For my part I finally managed to ride a half-decent flying 200, a 13.376 which was almost a PB, my last best time at Blackburn was a 13.3-something (hand timed) so it's probably an equal to my PB, which I have to be happy with, especially given that I'd spent the previous day on my feet all day yapping at the Victorian Omnium Championships, hardly the best leadup to a day of sprinting! I wanted to get a 13.2 this season but it wasn't to be. Next summer ... I didn't manage any wins in the rounds but I gave Ed Osbourne a decent race at least, neither of us could split it but the judges saw it was Ed's at the throw :
A pretty good race. Ed snuck under me at the jump and I moved up once I noticed he had his wheel under me, I thought I had him with 20m to go but he found a little more, my line was bad out of the final bend and he got me by a whisker at the end in the throw. In my other two races I was soundly thrashed so I won't show you them!
The series is done now and it's time for a bit of a rest (as if ...) and then start training again for 2010-2011. We had (again!) a fantastic team of people that ran the series, in particular Sue Dundas and Ann Apolito, and Jodie Dundas on the video camera and John "inventor of everything worthwhile in the last 1,000 years" Lewis running the electronic timing. The timing was a big hit, next summer I think we'll try for a finish-line camera so we can really get fancy when it comes to close finishes. We get a lot of them and judging is very hard, if we can use modern technology to help, that's got to be an improvement.
I had the DUCC squad at Blackburn this morning doing their first skills session of the season, we had four riders show up which was a bit disappointing, I'd like to see a few more, but hopefully momentum will build and we'll get more showing up as the sessions continue.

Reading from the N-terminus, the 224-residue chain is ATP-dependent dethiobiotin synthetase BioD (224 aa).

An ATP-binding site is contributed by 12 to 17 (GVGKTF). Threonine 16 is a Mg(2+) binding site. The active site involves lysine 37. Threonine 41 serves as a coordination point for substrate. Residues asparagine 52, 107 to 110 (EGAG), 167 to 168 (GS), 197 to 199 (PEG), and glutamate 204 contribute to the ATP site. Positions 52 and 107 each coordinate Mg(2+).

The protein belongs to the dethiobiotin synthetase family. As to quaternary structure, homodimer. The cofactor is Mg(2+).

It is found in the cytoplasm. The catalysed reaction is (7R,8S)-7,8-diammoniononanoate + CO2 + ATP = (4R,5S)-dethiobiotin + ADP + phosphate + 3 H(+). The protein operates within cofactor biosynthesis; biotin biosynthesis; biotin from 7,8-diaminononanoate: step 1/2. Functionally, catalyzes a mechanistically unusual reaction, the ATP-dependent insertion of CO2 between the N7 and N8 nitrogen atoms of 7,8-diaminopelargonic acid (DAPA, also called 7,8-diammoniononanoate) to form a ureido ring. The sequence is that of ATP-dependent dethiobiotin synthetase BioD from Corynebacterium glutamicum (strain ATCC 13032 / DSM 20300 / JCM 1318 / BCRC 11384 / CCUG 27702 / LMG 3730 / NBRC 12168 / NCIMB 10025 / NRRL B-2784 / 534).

Tomorrow, Spin starts up and then we start DISC sessions on the 25th, mix that in with the NTID/VIS/CCCC squad work on Wednesday nights and coaching in the 'Haus and I don't know when I'll get to sit down and rest! Heh ...
In the last two weeks I've done road miles. Not a lot, it probably only adds up to 150km or so, but it's still road riding. It's all been very low intensity (no burning off fast twitch, thankyou very much!) but a bit of weight control and just generally enjoying riding around a bit.
The bummer is it makes my average power outputs in WKO+ look even worse than they would normally!
Small things, small minds ...
A busy weekend is ahead, I'm commentating at the Omnium at DISC tomorrow and then on Sunday it's round 6 of the Summer Sprint Series (weather permitting) where we'll be having the presentation for the series aggregate and the Trevor Watson Trophy. Then on Tuesday we have the first winter Spin session, then I'm off to Adelaide for an NTID conference. So it's all go ...
Another long arvo at DISC!
Yesterday was another long day at DISC. Hilton and the VIS and NTID squad are all up in Sydney at a training camp so I had the responsibility to look after whoever did show up to train. I got in to DISC at about 2:30 pm and we piggybacked onto the VIS/NTID timeslot and did some skills work and high intensity work with a couple of the lads who are gearing up for the Omnium this Saturday and for SSS round 6 on Sunday. Handy!
At about 5:30 Lou Pascuzzi showed up and I warmed him up behind the motorbike, then Stu "V-Train" Vaughan appeared and some more of the CCCC enduros. A reasonably small number of people, we had 4 enduros, Lou and Clint sprinting and Stu doing specific pursuit work. I gave Stu the Hilton Sprint warmup, which is usually 50 laps, starting at 30km/h and ending at 60km/h, stepping up every 10 laps, the last 10 laps going from 42-60km/h gradually.